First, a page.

Boxing combines two challenging components for a photographer: bad lighting and high speed. Challenging task, indeed. Impossible? Not! Here are a few tips on how to step up your boxing photography game!

The basics of boxing photography

Who hasn’t seen an amazing shot where someone gets a punch straight in the face – with sweat and blood all over the place? Yeah, this is the ultimate action shot everybody is looking for at a boxing event. It’s those kinds of when-preparation-meets-opportunity, you know, “lucky” shots. This instant lasts for such a brief moment, a fraction of second too late and it’s simply missed. Here’s some very simple advice you can use right now to improve your boxing photography.

How to Step Up Your Boxing Photography Game
Like in boxing, the smallest opening can be all we need to get a good hit.

Know your stuff

The more you know the sport and the athletes, the more likely you will get successful shots: you will have better timing for the punches.

Go fast

In boxing, you want at least 1/1000sec to freeze action. You can go up to 1/4000 and 1/8000 is your camera body allows it – you will make sure no droplet of anything blurs in your frame.

Go wide

Wide as in wide aperture: f/2.8 is very pretty much the rule for most photographers. Because the lighting is so bad and the action is so fast, there’s no choice really to get that good high shutter speed exposure without reaching ISO 1,000,000. (And yeah, you can go wild if you want too.)

Go high

Yep, you guessed it, while we don’t want ISO 1,000,000 but we do want a fast shutter speed. Crank that ISO up high to get the shutter speed that’s needed. (And to let you know, just in case you didn’t already, no flashes are allowed while shooting boxing.)

How to Step Up Your Boxing Photography Game
This picture, made with a Nikon D750, 50mm lens, f/1.8, 1/4000sec, ISO 3200. As you can see, the high shutter speed perfectly froze the action.

Shooting ringside

When shooting ringside, you will be confined in a very narrow space next to a bunch of your fellow photographers. This is the price to pay to have the best spot to shoot the fights. You will either have to shoot above the ropes or – if you are 5’4 and less like me – under them. Both give you a great angle of view. Depending on the ring setup, if you are at a really low angle, you might be able to get the ceiling’s lights in your frame. You can also choose to include the ropes or not in your shots. I personally like to include some of them. I feel like it adds a little more depth to my images and creates a frame around the athletes.

How to Step Up Your Boxing Photography Game
This shot from the stands shows the ringside photographers at the bottom of the image. Working ringside you literally get sweat and blood on your face, lens, and camera. This is amazing.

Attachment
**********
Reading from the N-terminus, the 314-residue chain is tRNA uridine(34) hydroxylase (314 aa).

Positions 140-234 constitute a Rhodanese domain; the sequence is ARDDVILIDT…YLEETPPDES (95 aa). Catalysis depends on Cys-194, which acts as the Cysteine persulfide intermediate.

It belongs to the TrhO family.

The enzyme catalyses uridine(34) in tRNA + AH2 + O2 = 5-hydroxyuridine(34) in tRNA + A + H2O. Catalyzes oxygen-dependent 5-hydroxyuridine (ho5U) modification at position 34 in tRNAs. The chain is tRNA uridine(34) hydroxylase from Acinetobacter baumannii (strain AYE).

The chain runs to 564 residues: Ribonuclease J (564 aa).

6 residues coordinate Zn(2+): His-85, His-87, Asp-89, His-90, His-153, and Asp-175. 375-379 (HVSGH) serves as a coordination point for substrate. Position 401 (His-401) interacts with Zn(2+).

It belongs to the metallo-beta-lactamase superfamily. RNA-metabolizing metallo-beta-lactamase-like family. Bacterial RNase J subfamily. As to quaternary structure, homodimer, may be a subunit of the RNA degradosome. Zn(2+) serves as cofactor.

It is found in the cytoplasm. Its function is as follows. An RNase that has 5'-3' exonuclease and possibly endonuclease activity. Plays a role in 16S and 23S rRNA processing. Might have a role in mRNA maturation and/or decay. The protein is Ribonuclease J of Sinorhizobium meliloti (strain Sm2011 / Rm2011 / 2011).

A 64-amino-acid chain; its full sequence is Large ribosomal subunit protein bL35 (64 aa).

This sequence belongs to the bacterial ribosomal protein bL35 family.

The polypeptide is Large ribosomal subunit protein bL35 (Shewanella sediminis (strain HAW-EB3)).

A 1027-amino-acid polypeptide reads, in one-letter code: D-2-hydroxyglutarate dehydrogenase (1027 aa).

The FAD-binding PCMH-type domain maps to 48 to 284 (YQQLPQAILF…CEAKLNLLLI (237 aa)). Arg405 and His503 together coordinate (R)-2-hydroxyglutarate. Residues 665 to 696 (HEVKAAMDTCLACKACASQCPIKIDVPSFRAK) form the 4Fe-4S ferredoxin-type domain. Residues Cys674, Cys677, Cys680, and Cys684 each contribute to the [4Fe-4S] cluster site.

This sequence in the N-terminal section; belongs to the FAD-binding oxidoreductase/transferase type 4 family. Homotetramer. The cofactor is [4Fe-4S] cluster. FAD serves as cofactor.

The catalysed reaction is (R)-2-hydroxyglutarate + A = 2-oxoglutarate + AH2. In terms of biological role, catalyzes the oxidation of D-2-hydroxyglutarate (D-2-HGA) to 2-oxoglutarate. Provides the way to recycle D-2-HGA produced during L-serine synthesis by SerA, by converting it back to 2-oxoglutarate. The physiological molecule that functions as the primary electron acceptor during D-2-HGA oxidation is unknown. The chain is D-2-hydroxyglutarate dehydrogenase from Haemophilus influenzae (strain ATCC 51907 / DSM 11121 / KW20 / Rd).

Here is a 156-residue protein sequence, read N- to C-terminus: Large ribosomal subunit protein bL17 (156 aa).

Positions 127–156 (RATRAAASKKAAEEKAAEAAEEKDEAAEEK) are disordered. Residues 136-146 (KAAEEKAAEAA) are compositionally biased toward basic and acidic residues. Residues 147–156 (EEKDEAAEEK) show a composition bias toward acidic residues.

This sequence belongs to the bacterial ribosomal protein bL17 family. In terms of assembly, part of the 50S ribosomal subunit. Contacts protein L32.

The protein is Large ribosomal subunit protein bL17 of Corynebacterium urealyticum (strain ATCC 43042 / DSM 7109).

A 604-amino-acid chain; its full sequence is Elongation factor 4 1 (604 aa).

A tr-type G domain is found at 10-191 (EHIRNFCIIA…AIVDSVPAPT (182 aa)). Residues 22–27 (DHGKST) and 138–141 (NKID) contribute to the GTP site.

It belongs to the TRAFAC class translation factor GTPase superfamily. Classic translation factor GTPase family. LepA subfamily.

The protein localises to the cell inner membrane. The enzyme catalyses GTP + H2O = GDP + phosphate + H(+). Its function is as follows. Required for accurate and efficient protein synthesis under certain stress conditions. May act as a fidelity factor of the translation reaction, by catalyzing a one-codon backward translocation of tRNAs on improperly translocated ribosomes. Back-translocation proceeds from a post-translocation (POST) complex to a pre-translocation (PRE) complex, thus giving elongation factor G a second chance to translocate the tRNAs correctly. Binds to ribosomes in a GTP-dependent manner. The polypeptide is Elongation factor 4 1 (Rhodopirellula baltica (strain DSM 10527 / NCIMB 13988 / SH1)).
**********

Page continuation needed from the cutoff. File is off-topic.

90% of photographers I meet at boxing events have the widest aperture zoom combo available: 24-70mm f/2.8 and a 70-200mm f/2.8. Shooting ringside is REALLY close to the action so a wide to normal angle is what you’ll need most of the time. A telephoto lens is useful to shoot in corners of when fighters are making their entrance in the ring. Zooms are popular and versatile. I personally face a challenge in those situations. I chose to buy primes (I explain why right here). Shooting ringside is very cool but also quite restrictive. The “zooming with my feet technique” doesn’t make it in this situation. I have to choose the right lens for each situation. Sometimes I am a little too close, sometimes I am a little too far. That’s the price I pay for using primes. It’s also why zooms come really handy for photographing boxing matches.

Photographing from the stands or in the balcony, requires a very long telephoto lens, something between 400mm-600mm. There are many advantages to being further away: you won’t get blocked (by the ref, the ropes or the athletes themselves), you won’t have to constantly change from lens to lens and you won’t fear to inhale or swallowing someone else’s DNA.

Shooting under the rope provides a really low angle that shows the row of lights on the top of the frame. My chest and elbows were leaning directly on the ring’s mat. 20mm lens, f/1.8, 1/2500sec, ISO 2000.

Last tips for the ride

Go continuous

Even if the good shot is usually the very first one, choose continuous shooting. Because we never know what can happen while the shutter button is pressed.

Play with speed

Freezing the action is great. But it’s also fun to play with a lower shutter speed. (Don’t do that if you don’t have any good shots yet, but if you have some spare time, why not!)

Boxing photography
Nothings beats a good win in front of the crowd.

I’ve edited all the images from this article with the new Skylum’s Luminar 2018 software. I absolutely love the look it brings to my action shots and I highly recommend it to any sports photographer enthusiast!

Have fun, try new things and be ready for some seriously fast-paced action!

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